A Disappointing Ending

November 25, 2010
By CgWillis GOLD, Racine, Wisconsin
CgWillis GOLD, Racine, Wisconsin
19 articles 0 photos 6 comments

Favorite Quote:
"The problem is not the problem, the problem is your attitude about the problem. Got that?" --Coach Brevin.

"What you do speaks so loudly that I cannot hear what you say." --Ralph Waldo Emerson


The plot in The Piano Lesson weakened the play for me. The play starts out pretty serious and with many good messages. It leads you to expect a very serious ending that teaches you a good life lesson or wraps up the play. However, you get some big joke to end the play and it leaves you feeling extremely unsatisfied; like you went to Olive Garden and ordered an expensive meal that's supposed to be “the best.” However, you fill up on the amazing bread sticks and outstanding salad, only to realize once your meal has come, that “the best” burger your ordered (and paid an arm and leg for) is only plastic.

Throughout the play, there's some humor here and there, like with Doaker and Wining Boy giving Lymon and Boy Willie tips on getting women. “If you got the harbor, I got the ship” and “There ain't nothing small 'bout me.” There's also Lymon's almost comical likeness of women. This humor in the beginning and middle of the play is to keep it moving and give the audience some laughs, it's not so much that it makes the play ridiculous or a big joke.

However, most of the play has a more serious setting. As a reader, you have access to a lot of good advice about life and many good ideas. Avery shares that “A lot of things you got to find out on your own.” People can tell you something over and over again, but you've got to actually experience certain things to learn them. Doaker shares that you need to learn to be happy; if you aren't happy here, you aren't gonna be happy there. You can't just expect a different place to bring you happiness. Boy Willie even shares a bit of wisdom “If you believe that's where you at then you gonna act that way,” meaning if you think that you are at the lowest, then you're gonna act at the lowest whereas if you say you're at the highest, you'll act like you're at the highest.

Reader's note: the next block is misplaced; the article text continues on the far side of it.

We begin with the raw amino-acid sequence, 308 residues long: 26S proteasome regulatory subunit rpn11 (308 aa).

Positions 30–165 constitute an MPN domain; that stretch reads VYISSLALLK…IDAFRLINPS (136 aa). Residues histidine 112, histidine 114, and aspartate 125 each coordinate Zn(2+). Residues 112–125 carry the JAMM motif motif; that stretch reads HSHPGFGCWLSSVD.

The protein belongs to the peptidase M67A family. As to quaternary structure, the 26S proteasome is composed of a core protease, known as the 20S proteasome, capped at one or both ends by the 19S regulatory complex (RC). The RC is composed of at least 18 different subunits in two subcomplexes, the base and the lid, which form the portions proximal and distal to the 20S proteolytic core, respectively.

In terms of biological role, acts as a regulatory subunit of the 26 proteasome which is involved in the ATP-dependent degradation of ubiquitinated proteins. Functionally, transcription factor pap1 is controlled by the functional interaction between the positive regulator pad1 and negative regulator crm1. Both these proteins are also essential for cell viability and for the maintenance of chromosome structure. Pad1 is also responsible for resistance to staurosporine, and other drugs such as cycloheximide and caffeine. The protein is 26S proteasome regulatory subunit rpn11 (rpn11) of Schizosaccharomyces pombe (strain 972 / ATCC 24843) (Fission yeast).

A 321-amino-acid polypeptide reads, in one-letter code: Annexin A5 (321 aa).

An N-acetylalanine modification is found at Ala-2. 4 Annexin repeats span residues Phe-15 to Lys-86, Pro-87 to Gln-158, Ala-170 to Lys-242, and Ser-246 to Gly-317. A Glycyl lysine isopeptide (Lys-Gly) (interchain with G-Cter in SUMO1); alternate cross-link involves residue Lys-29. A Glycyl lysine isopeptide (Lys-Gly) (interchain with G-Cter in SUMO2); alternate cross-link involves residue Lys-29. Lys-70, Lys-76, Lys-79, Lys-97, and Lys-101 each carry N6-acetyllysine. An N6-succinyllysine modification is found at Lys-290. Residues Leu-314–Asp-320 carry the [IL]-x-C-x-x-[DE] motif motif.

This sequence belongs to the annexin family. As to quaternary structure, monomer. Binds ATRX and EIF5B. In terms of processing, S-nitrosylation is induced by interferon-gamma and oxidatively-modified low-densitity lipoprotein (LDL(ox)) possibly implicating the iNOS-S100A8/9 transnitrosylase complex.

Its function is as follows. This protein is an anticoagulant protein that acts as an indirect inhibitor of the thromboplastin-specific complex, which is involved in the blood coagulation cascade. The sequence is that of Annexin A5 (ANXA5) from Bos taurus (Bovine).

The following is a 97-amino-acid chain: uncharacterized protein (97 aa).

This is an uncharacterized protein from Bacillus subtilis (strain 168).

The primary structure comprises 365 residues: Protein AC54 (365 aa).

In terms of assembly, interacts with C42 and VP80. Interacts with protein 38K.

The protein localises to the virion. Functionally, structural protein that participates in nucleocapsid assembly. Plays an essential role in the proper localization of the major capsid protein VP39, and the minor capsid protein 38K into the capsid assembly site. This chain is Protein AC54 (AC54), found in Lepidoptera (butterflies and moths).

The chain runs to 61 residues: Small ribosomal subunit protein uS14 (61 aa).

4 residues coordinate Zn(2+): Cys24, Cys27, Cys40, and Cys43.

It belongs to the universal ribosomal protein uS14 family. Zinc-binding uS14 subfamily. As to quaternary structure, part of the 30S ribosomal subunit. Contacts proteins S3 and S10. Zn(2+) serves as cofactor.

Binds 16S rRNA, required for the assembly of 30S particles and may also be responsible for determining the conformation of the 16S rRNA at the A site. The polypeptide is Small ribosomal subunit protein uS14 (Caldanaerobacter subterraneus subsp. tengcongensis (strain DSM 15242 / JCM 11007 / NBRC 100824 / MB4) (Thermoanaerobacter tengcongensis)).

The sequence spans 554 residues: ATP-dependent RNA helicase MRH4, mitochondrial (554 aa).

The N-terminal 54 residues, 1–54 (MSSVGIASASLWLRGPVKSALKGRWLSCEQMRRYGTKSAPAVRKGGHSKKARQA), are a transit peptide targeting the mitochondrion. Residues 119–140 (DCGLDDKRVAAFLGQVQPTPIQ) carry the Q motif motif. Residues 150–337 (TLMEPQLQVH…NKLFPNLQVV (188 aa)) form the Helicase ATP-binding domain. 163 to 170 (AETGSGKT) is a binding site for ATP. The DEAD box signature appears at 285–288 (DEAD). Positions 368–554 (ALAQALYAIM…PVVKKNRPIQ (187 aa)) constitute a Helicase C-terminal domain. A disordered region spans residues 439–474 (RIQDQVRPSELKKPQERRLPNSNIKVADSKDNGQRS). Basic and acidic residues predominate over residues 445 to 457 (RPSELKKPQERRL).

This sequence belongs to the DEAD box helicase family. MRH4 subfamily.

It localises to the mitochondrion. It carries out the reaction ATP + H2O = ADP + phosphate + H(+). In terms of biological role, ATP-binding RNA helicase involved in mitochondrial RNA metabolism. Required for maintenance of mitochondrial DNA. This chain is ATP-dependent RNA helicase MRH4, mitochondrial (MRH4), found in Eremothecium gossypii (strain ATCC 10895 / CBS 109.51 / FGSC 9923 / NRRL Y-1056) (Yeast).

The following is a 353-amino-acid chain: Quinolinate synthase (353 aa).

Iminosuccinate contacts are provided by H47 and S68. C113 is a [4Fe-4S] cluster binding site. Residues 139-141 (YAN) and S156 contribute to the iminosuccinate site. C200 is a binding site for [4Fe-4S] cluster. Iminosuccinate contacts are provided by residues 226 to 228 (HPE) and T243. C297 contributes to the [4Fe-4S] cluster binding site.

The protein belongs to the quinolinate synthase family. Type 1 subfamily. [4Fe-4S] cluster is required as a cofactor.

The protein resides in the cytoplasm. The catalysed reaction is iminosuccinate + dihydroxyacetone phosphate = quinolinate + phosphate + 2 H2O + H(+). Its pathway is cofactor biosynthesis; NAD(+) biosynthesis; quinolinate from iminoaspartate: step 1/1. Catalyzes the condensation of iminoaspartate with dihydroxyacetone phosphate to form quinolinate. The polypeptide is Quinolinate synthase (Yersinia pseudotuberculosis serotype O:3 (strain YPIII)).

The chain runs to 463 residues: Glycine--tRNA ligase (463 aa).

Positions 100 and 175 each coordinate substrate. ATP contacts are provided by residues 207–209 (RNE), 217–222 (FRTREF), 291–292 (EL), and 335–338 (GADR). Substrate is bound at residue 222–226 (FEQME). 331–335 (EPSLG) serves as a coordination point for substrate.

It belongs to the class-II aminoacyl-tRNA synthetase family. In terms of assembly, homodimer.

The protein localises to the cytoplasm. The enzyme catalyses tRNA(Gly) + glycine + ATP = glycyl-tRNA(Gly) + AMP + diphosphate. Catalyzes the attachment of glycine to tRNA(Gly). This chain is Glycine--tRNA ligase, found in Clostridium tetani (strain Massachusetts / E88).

The play's ending consists of Boy Willie wrestling a ghost, Sutter's ghost, Avery trying to bless the house, and Sutter's ghost leaving on a train because Berniece plays the piano. The ghost in the end of the play is nothing like the ghost in the rest of the play. For most of the play, there were sightings of the ghost and the family feared the ghost, yet not until the ending did one actually have physical contact with the ghost nor did they all see it. In most of the play, the ghost could be explained as a figure of Berniece's imagination. If you look at a cloud and see a puppy, and then you point to your friends and tell them what you see, they often will see it too. However, if you point to the same cloud, and without telling them about the puppy, ask them what they see, they probably won't see that same puppy. It's the same way with the ghost. At first, Berniece “saw” the ghost. When she told the others, they might have seen it as well because they were stressed, they were frightened, or they truly believed her. However, at the end of the play, everyone sees the ghost at the same time, and the ghost actually wrestles Boy Willie and pushes him down the stairs.

The Piano Lesson's plot weakens the drama because it's introduction, rising action, and parts of the climax lead you to expect a serious ending that pulls it all together, yet the resolution is like a joke.

The author's comments:
Show how the framework of the plot either strengthens or weakens August Wilsons's drama "The Piano Lesson."

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